Do you know how you got your surname?
It is regarded as a tradition for women to take their husband’s surnames when they get married in Britain. It’s also the tradition for men to always be Mr but women will be Miss until they’re married and become Mrs. So if Miss Young married Mr Smith, she would become Mrs Smith. A survey in 1994 showed that 94% of British women decided to take their husband’s surname when married. This ‘tradition’ is no longer as common today, with many women choosing to keep their own surname, or creating a double-barrelled surname.
In Poland many women choose to take their husband’s surname when they get married. However, they have masculine and feminine endings to their surnames. My surname – Koszykowska – like many Polish names ends in ‘ski’ for males or ‘ska’ for females; my dad follows this rule, as does one of my uncles, but the other uncle keeps its simple by using ‘ski’ for his family. It’s thought that originally Polish surnames ending in ‘ski’ or ‘cki’ came from the places where people lived; so if you lived in Wola you would become Wolski.
In Iceland the family name reflects the immediate father’s name or in some cases the mother’s. This is a more complex way of creating a surname compared to the British tradition. If Jón Einarsson had a son called André, André’s surname wouldn’t be Einarsson; instead it would be Jónsson. This is a combination of his father’s first name ‘Jóns’ (the s indicates that he is literally Jón’s son) and the Icelandic word ‘son’. If Jón had a daughter her surname would be Jónsdóttir, dóttir being the Icelandic word for daughter. In some cases they may use the father’s middle name, or their grandfather’s name.
In Spain it’s the norm for children to take the surname of the father and their mother’s maiden name to form one surname. For example if Alejandro López marries Daniela Rodriguez, their child Paula will take the father’s surname López as their second name and their mother’s Rodriguez as their third; Paula López Rodriguez. Then it gets slightly more confusing: if Paula marries she won’t change her surname; instead she will add it to her name. For example, she marries Álvaro Arroyo; her name will become ‘Paula López Rodrigues de Arroyo’. This continues when Paula has children, her mother’s surname will be dropped from their surnames to become ‘López Arroyo’.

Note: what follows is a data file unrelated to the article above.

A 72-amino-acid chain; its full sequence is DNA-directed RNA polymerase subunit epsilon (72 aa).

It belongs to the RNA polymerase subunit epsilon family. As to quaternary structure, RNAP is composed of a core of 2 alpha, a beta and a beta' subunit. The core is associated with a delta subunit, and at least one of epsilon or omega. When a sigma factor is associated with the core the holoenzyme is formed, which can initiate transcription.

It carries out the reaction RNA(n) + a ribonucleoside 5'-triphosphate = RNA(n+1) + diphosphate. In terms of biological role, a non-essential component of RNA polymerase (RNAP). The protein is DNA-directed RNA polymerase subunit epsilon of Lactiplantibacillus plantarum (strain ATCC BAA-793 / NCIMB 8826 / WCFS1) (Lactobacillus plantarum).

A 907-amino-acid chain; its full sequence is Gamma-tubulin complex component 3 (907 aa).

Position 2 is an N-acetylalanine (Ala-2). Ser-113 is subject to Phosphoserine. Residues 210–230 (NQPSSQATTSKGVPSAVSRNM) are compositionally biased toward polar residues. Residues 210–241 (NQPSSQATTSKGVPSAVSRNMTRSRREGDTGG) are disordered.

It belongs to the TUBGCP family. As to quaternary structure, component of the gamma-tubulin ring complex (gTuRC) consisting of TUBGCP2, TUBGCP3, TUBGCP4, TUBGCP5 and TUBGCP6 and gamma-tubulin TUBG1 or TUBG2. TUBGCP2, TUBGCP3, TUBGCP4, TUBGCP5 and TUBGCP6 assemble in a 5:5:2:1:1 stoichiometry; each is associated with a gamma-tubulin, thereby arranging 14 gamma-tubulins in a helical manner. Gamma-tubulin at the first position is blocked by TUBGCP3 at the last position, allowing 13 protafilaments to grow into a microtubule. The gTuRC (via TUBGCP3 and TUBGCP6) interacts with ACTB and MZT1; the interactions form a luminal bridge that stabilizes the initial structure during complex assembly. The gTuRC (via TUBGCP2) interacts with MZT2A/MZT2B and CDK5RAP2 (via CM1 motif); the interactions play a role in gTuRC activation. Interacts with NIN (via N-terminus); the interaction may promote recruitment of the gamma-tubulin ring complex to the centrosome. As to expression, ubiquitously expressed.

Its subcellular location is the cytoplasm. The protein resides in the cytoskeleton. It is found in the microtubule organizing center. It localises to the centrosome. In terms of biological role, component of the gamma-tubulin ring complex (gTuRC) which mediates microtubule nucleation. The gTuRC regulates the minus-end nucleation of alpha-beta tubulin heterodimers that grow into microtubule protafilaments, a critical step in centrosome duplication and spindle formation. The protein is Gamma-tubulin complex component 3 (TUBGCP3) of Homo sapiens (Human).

Is there an interesting story behind your surname? Let us know!
If, like me, you used to expectantly write a long list of improbable demands to Santa each year as a child, you’ll be curious to know what happened to those letters. Oddly enough, it never ever occurred to tiny Nat to question where the (probably unaddressed, definitely unstamped) letter went once it dropped into the post box: after all, if Santa was so magical then he’d surely have solved the small problem of how to access my very important letter.
But when I was recording Greenlandic recently for uTalk and doing some research on the country, I was intrigued to find that my letters actually may have reached Santa, and that he lived in Greenland. Until 2002, letters to Santa from all over the world would collect in a giant red post box in Nuuk and – here’s the exciting part – if they had a return address they’d be replied to by Santa himself (or an elf).
Sadly, Santa went bust in Greenland, and although letters may still end up there, they won’t be processed or answered. But, being super Santa, he obviously had a back-up plan and didn’t just run things from Greenland: Santa has operations going in Iceland, Sweden and Finland too. In fact, all of Scandinavia claims to be Santa’s home, raising the interesting question of which language Santa speaks.